Sramana Mitra: When you were selling to a customer, what kind of average deal size were you seeing?
Rafael Sweary: In the hundreds of dollars per year at that time. Once we got into the pricing, we started selling over the Internet. We got our first customers through dialing. After we got some four or five customers, we put it on our website. We started doing marketing. We started generating media attention. We started driving traffic onto our website. Some bought online. For some, we would call them after they sign up and ask them if we can give them a demo. That encourages them to buy.
Sramana Mitra: What were you learning about the companies who were buying?
Rafael Sweary: We learned about their problems.
Sramana Mitra: My question is what kinds of companies were buying?
Rafael Sweary: It was websites and SaaS vendors.
Sramana Mitra: That was one learning. At this point, people could just do a web self-service. They could just look at your software and decide whether or not to buy.
Rafael Sweary: Yes, they bought. We gave them a free trial. It was free for a short period with limited capabilities and then they could upgrade for a better package.
Sramana Mitra: This started in 2008?
Rafael Sweary: No, we just started the company in 2011.
Sramana Mitra: You started in 2011 and you started selling online in 2012?
Rafael Sweary: Correct.
Sramana Mitra: What kinds of numbers were you seeing in terms of how many SaaS companies were coming through the site, how many were starting to download, and how many were converting? What did you learn about the metrics?
Rafael Sweary: Frankly, I don’t remember. When we were looking at the metrics, all I cared about was finding a profitable model on the unit economics. I don’t measure leads. I don’t measure exposure. I don’t measure anything. I measure only two things. What is the average cost of acquisition versus the average selling price. If the average selling price (ASP) is higher than the customer acquisition cost, then let’s bring more customers. If it’s lower, then let’s stop bringing in customers. This is how we found the type of customers that are going to acquire from us.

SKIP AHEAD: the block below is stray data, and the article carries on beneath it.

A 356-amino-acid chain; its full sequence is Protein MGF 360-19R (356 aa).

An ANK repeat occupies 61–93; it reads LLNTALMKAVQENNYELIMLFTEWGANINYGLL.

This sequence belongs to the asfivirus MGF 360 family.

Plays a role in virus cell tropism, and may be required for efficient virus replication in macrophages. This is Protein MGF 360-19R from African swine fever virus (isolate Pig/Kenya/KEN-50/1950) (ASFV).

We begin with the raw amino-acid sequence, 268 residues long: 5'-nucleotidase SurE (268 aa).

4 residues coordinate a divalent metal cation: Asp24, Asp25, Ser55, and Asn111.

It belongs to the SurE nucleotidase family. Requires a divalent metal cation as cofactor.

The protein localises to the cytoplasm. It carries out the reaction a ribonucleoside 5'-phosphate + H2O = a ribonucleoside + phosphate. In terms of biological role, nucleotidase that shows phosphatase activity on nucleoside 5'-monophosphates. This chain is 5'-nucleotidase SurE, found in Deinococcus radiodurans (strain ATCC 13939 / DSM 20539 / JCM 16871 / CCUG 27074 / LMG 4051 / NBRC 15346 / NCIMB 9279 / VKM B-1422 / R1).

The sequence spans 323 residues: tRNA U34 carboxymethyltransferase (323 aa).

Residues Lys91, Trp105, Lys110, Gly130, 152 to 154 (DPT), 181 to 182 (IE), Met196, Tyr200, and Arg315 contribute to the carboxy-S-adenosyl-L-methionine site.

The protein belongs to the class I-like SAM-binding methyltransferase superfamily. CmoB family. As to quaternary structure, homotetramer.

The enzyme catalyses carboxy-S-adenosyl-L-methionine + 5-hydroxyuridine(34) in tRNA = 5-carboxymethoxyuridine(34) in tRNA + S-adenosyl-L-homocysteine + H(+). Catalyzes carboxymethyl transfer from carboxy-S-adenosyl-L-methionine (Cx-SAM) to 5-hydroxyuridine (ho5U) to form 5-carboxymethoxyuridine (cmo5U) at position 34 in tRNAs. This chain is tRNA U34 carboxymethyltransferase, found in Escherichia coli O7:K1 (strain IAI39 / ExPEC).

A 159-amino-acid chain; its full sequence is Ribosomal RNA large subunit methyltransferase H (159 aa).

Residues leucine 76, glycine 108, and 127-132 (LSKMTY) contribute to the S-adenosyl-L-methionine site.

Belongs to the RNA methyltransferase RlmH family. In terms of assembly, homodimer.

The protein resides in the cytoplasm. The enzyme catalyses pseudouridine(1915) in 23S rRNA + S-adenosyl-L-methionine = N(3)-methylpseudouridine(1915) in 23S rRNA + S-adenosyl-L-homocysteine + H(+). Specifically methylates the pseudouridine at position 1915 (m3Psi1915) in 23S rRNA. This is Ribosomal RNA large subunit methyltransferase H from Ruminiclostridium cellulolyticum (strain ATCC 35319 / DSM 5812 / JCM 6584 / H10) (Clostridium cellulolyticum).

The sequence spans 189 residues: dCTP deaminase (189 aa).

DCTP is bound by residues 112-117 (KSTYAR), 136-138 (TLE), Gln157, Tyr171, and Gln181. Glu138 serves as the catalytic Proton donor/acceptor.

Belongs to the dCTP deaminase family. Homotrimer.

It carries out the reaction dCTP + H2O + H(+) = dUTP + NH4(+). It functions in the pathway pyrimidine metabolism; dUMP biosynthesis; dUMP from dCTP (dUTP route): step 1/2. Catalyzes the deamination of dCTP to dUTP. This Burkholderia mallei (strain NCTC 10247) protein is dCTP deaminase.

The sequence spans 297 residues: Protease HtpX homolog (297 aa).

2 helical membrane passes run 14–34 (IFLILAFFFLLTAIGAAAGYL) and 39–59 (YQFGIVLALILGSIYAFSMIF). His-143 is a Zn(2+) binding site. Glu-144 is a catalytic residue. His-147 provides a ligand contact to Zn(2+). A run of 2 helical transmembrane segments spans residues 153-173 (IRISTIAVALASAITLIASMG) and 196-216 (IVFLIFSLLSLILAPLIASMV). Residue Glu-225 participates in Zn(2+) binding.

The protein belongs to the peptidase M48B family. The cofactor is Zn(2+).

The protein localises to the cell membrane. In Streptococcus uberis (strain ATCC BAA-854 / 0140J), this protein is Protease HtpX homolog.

Sramana Mitra: What was the ASP at that point? Were you still doing that $100 per year average selling point or did you move to a larger ASP?
Rafael Sweary: Only in July 2013, did we move to a higher ASP.
Sramana Mitra: For about a year, you were selling at that $100 ASP price point.
Rafael Sweary: We also had customers who were paying $500 per month. We had those customers as well, but they weren’t the majority. The majority were buying very small packages and were using WalkMe very lightly.
Sramana Mitra: With that information, what was your strategic move?
Rafael Sweary: The strategic move was to move into the more advanced customers where there is financing and where the value that WalkMe brings is greater. Think about it. Basically, WalkMe eliminates the need for training employees. If you have three employees, we’re going to eliminate the need for training three employees. Imagine the value of training 30,000 employees. At 30,000 employees, the value is amplified not just by the number of employees but also by the complexity.
Different employees have different roles, different languages, and different technical capabilities. We started focusing there. WalkMe reduces the volume of incoming support request by encouraging self-service. A typical customer of WalkMe would see a drop of two digits immediately after implementing WalkMe.
If you have 10 support calls per day, instead of 10, you’re going to have six. You’re still going to need a support person. When you have two million support requests per month and you’re able to shave that from 30%, that’s 600,000 calls. That is very significant and worth a lot of money.